ASMS

Working for better health care in New Zealand

The Association of Salaried Medical Specialists (ASMS) is the professional association and union uniting doctors and dentists in New Zealand.

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Presenteeism in the senior medical workforce

19 November 2015 ASMS - Media release

Senior doctors and dentists in New Zealand’s public hospitals are routinely going to work when they are ill, a major study published today by the Association of Salaried Medical Specialists (ASMS) has found.

“Sometimes they’re the ones that really need to be tucked up in bed at home or, in the worst cases, in a hospital bed,” says ASMS Executive Director Ian Powell.

“The fact they’re forcing themselves to go into work, often to the detriment of their own health and wellbeing let alone that of their patients, reflects the immense pressure that doctors and other health professionals are under to keep the public health system functioning.”

The report published today is called Superheroes don’t take sick leave – Presenteeism in the New Zealand senior medical workforce; a mixed-method study and is by Dr Charlotte Chambers, ASMS Principal Analyst (Policy & Research).  A copy can be found on the ASMS website at https://www.asms.org.nz/?p=4007

The study describes the results of a national survey of ASMS members employed by district health boards (DHBs) carried out in September 2015.  Of the 3740 senior doctors and dentists invited to take part, 1806 (48%) completed the survey, made up of 41% females and 59% males.  A total of 660 people also left comments about their own experiences and thoughts on presenteeism in the senior medical workforce.

Presenteeism is defined as turning up to work when too unwell, fatigued or stressed to be productive.

The survey found:

  • 88% of senior doctors and dentists often or sometimes went to work while unwell during a 24-month period
  • 75% went to work while unwell with an infectious illness over the same period
  • 47% went to work while unwell three or more times a year
  • the problem of presenteeism was common across the country – no single DHB stood out statistically as having more of a problem than any other
  • doctors attributed their presenteeism to a strong sense of duty to patients and colleagues, the fact clinic and theatre sessions were already booked, and not wanting to burden their colleagues
  • analysis of the comments left in the survey also found structural factors such as a lack of workplace cover for any unexpected short term absences, cultural norms such as the view of sick leave as a sign of weakness, and uncertainty about when an illness was serious enough to warrant taking time off work.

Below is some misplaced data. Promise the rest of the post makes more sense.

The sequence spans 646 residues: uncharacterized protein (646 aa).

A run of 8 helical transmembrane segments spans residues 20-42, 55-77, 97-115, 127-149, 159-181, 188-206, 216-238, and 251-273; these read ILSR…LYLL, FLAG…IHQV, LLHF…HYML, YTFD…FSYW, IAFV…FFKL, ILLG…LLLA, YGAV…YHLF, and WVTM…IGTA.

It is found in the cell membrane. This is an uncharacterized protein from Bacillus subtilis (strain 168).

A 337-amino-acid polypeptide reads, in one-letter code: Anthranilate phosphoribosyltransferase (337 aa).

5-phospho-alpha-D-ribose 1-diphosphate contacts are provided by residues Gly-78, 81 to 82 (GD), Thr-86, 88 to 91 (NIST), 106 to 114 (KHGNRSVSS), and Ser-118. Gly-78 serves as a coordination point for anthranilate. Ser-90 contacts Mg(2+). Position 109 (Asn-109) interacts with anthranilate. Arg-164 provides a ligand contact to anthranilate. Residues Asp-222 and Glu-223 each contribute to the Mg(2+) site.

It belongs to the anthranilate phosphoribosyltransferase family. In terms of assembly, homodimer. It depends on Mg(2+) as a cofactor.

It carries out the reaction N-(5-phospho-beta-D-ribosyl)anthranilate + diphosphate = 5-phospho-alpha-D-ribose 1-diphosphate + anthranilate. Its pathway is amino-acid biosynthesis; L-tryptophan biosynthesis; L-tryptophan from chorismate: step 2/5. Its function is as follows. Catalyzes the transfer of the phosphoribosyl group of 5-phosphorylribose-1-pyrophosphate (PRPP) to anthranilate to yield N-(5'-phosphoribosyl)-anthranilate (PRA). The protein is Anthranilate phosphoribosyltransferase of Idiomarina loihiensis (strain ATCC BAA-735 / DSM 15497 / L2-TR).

Comments left by senior doctors and dentists included:

  • “Recently I tried to challenge our culture of working despite being sick, and was told by my colleagues that if the SMOs (senior medical officers – doctors and dentists) stayed at home when they were sick there would be no one to look after the patients.  Our unit has a strong ‘SMO superhero’ culture where SMOs are expected to work when sick, and not thought to need sleep.”
  • “It is hard to know whether you should stay home or not and I have worked a whole weekend feeling suboptimal but not terrible, only to discover that I actually had Whooping Cough!”
  • “I had very bad pneumonia last winter but managed to do a full outpatient clinic while being seen myself in ED (emergency department).   Not something to be proud of, I know, but I didn’t feel like I could call in sick.  It was the middle of winter, a super busy time for our department and I kept thinking: ‘I am not TOO bad, put it this way, I am not needing ICU (Intensive Care Unit) so…’”
  • “I have done ward rounds and clinics wearing respiratory isolation masks in an attempt to mitigate risks to patients but am aware that working efficiently under these circumstances is very low. There was a (prolonged period of workforce shortage) where I would find myself locking the office door and hiding under the desk in the dark which suggests that longer periods without additional cover are psychologically quite damaging.”

The study recommends greater investment in the senior medical workforce to enable DHBs to ‘staff up’, reframing legitimate sick leave as responsible and healthy behaviour, formalising both the accounting processes for and the availability of short-term leave cover, and developing clear written guidelines stating the threshold and process for staying home when unwell.

Ian Powell says there have been smaller studies of presenteeism involving the senior medical workforce carried out at individual DHBs (eg, Capital & Coast, and Otago) but this is the first research of its kind to be undertaken nationally in New Zealand.

“It’s a really significant piece of research that deserves thoughtful consideration by health policy and decision-makers,” he says. “The situation reported in this study is simply not sustainable for our members.  They are holding the health system together at the expense of their own wellbeing, and they cannot do that indefinitely.”

The study findings were presented at the ASMS Annual Conference in Wellington today, and Dr Charlotte Chambers is available for media interviews.